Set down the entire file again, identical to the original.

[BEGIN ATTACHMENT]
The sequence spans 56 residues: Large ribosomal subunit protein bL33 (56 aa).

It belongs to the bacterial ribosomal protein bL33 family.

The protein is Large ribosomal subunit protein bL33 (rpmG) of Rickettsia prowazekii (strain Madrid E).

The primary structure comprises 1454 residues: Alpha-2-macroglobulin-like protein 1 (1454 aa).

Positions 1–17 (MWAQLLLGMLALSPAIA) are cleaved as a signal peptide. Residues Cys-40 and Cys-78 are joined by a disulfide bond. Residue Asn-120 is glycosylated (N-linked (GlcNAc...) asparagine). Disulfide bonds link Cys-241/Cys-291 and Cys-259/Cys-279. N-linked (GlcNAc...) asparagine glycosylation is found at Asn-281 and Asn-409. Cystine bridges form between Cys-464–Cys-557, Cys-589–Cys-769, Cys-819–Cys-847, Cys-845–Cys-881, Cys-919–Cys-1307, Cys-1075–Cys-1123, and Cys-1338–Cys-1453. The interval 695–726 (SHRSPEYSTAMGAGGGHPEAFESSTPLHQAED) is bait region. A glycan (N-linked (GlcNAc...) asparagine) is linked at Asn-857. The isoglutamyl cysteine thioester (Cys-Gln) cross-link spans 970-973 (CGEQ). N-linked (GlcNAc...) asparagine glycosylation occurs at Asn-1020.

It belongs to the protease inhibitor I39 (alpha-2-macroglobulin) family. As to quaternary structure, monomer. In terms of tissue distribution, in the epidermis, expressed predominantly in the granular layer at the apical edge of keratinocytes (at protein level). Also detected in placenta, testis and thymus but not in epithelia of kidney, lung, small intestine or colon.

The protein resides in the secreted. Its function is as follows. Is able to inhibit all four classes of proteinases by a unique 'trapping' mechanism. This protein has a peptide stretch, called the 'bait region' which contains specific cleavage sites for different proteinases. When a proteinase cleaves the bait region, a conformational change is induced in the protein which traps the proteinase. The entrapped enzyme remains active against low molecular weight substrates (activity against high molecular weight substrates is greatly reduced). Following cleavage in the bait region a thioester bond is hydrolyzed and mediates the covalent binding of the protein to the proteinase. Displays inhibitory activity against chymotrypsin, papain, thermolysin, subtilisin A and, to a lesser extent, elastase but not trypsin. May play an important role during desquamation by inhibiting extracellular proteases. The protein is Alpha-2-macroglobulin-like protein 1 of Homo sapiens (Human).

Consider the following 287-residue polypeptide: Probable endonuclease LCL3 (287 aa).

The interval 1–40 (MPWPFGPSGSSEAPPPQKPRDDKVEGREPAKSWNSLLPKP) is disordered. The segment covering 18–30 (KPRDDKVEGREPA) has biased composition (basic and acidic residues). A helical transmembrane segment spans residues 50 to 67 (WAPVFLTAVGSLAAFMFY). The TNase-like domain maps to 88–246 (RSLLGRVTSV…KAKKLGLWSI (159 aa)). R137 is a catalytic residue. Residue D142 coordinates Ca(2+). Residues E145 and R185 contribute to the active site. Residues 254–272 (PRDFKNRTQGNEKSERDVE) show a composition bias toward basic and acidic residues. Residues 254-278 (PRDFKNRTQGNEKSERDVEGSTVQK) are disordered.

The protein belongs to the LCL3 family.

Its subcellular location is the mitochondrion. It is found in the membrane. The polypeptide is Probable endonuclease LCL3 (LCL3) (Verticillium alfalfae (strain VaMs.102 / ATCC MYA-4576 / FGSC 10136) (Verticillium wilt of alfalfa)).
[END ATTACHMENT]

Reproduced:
The sequence spans 56 residues: Large ribosomal subunit protein bL33 (56 aa).

It belongs to the bacterial ribosomal protein bL33 family.

The protein is Large ribosomal subunit protein bL33 (rpmG) of Rickettsia prowazekii (strain Madrid E).

The primary structure comprises 1454 residues: Alpha-2-macroglobulin-like protein 1 (1454 aa).

Positions 1–17 (MWAQLLLGMLALSPAIA) are cleaved as a signal peptide. Residues Cys-40 and Cys-78 are joined by a disulfide bond. Residue Asn-120 is glycosylated (N-linked (GlcNAc...) asparagine). Disulfide bonds link Cys-241/Cys-291 and Cys-259/Cys-279. N-linked (GlcNAc...) asparagine glycosylation is found at Asn-281 and Asn-409. Cystine bridges form between Cys-464–Cys-557, Cys-589–Cys-769, Cys-819–Cys-847, Cys-845–Cys-881, Cys-919–Cys-1307, Cys-1075–Cys-1123, and Cys-1338–Cys-1453. The interval 695–726 (SHRSPEYSTAMGAGGGHPEAFESSTPLHQAED) is bait region. A glycan (N-linked (GlcNAc...) asparagine) is linked at Asn-857. The isoglutamyl cysteine thioester (Cys-Gln) cross-link spans 970-973 (CGEQ). N-linked (GlcNAc...) asparagine glycosylation occurs at Asn-1020.

It belongs to the protease inhibitor I39 (alpha-2-macroglobulin) family. As to quaternary structure, monomer. In terms of tissue distribution, in the epidermis, expressed predominantly in the granular layer at the apical edge of keratinocytes (at protein level). Also detected in placenta, testis and thymus but not in epithelia of kidney, lung, small intestine or colon.

The protein resides in the secreted. Its function is as follows. Is able to inhibit all four classes of proteinases by a unique 'trapping' mechanism. This protein has a peptide stretch, called the 'bait region' which contains specific cleavage sites for different proteinases. When a proteinase cleaves the bait region, a conformational change is induced in the protein which traps the proteinase. The entrapped enzyme remains active against low molecular weight substrates (activity against high molecular weight substrates is greatly reduced). Following cleavage in the bait region a thioester bond is hydrolyzed and mediates the covalent binding of the protein to the proteinase. Displays inhibitory activity against chymotrypsin, papain, thermolysin, subtilisin A and, to a lesser extent, elastase but not trypsin. May play an important role during desquamation by inhibiting extracellular proteases. The protein is Alpha-2-macroglobulin-like protein 1 of Homo sapiens (Human).

Consider the following 287-residue polypeptide: Probable endonuclease LCL3 (287 aa).

The interval 1–40 (MPWPFGPSGSSEAPPPQKPRDDKVEGREPAKSWNSLLPKP) is disordered. The segment covering 18–30 (KPRDDKVEGREPA) has biased composition (basic and acidic residues). A helical transmembrane segment spans residues 50 to 67 (WAPVFLTAVGSLAAFMFY). The TNase-like domain maps to 88–246 (RSLLGRVTSV…KAKKLGLWSI (159 aa)). R137 is a catalytic residue. Residue D142 coordinates Ca(2+). Residues E145 and R185 contribute to the active site. Residues 254–272 (PRDFKNRTQGNEKSERDVE) show a composition bias toward basic and acidic residues. Residues 254-278 (PRDFKNRTQGNEKSERDVEGSTVQK) are disordered.

The protein belongs to the LCL3 family.

Its subcellular location is the mitochondrion. It is found in the membrane. The polypeptide is Probable endonuclease LCL3 (LCL3) (Verticillium alfalfae (strain VaMs.102 / ATCC MYA-4576 / FGSC 10136) (Verticillium wilt of alfalfa)).